False Alarm Prevention For Businesses

Commercial establishments have unique circumstances, which contribute to the false alarm problem. These circumstances include frequent employee turnover, constant public access, daily opening and closing procedures, working with multiple goods and service providers, and use of janitorial services.


Actions you can take to reduce the costs of false alarms to your business and the community:

  • User training
  • Ensure alarm system components are proper for the environment
  • Install an audible alarm which will sound at the site when the system is activated


  • Talk to your alarm provider and become educated on the design and use of YOUR security system.
  • Ensure your alarm system identifies to the monitoring company the device that caused the alarm activation and its location.
  • Ensure stock is securely stored on shelves.
  • Communicate business hours to your monitoring company.
  • Install equipment to make activation easy when needed, but safe from accidental trips.
  • Consider the use of internal verification procedures. For example, upon an alarm activation (including robbery, holdup, duress, or panic alarms), the monitoring operator contacts your location to obtain a code word confirming or discontinuing the alarm activation prior to requesting law enforcement dispatch.
  • Have your monitoring company use Enhanced Call Verification (ECV), which means that if no phone contact is made at the alarm site, they call a responsible party at a second phone number prior to requesting a police dispatch.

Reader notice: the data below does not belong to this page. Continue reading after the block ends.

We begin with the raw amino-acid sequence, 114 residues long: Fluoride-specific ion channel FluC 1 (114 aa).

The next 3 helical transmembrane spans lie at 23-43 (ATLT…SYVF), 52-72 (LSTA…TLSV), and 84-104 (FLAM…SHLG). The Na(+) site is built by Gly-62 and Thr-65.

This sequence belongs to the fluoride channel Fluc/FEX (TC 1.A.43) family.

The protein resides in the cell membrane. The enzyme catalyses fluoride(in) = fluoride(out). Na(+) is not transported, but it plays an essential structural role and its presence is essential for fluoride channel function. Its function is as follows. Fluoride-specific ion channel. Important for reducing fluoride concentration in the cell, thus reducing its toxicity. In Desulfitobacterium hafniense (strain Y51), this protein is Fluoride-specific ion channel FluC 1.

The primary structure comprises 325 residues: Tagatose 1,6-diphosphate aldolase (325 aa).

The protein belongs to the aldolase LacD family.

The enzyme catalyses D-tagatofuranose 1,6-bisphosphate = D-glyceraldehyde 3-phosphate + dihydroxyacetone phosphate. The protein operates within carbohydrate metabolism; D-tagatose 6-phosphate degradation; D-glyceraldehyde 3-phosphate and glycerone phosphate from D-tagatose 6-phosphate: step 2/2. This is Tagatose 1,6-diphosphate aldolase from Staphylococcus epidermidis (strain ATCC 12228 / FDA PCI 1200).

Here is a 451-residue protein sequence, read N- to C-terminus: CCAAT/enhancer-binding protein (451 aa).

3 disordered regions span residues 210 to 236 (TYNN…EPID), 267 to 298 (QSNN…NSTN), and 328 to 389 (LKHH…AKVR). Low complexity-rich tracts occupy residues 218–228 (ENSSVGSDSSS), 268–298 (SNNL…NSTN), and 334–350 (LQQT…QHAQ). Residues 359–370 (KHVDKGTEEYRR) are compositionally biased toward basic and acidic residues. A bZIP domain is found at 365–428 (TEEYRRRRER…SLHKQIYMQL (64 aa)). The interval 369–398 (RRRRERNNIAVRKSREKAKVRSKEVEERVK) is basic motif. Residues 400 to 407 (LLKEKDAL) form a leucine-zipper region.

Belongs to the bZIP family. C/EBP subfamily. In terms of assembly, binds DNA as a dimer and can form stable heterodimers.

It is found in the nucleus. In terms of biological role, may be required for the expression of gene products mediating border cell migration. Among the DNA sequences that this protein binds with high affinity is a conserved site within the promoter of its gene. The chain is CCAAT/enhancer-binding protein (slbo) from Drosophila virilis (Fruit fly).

• Identify if problems are occurring during specific opening and/or closing times.


  • Fully train new system users! Hold monthly training sessions to teach proper operation and how to cancel accidental activations.
  • Thoroughly train temporary holiday employees to avoid holiday-related false alarms.
  • Look for items that can move within the “view” of your motion detectors, causing false alarms.
  • Give special consideration to the installation of motion detectors in high bay areas with overhead doors, large exhaust fans or ceiling vents, which allow entry of birds.
  • Ensure all doors and windows are secure and locked before arming your system.
  • Ensure that floor mounted contacts are not being used on overhead/rollup doors. Instead, use track-mounted wide gap contacts on BOTH sides of the door. Require activation by BOTH contacts to trigger the alarm.
  • Don’t change pass codes and/or arming codes without advising your authorized users. If a pass code is changed notify your alarm company.
  • Your central monitoring station should not request a law enforcement dispatch for power outages, low battery signals or loss of telephone connections.
  • Immediately contact your alarm provider if you alarm system is not working properly.
  • Service and maintain your system (including batteries) regularly before false alarms occur.
  • If your business requires hold-up protection, use dual-action devices only.
  • Upgrade old alarm systems to current equipment that conform to Security Industry Association (SIA) false alarm prevention standards.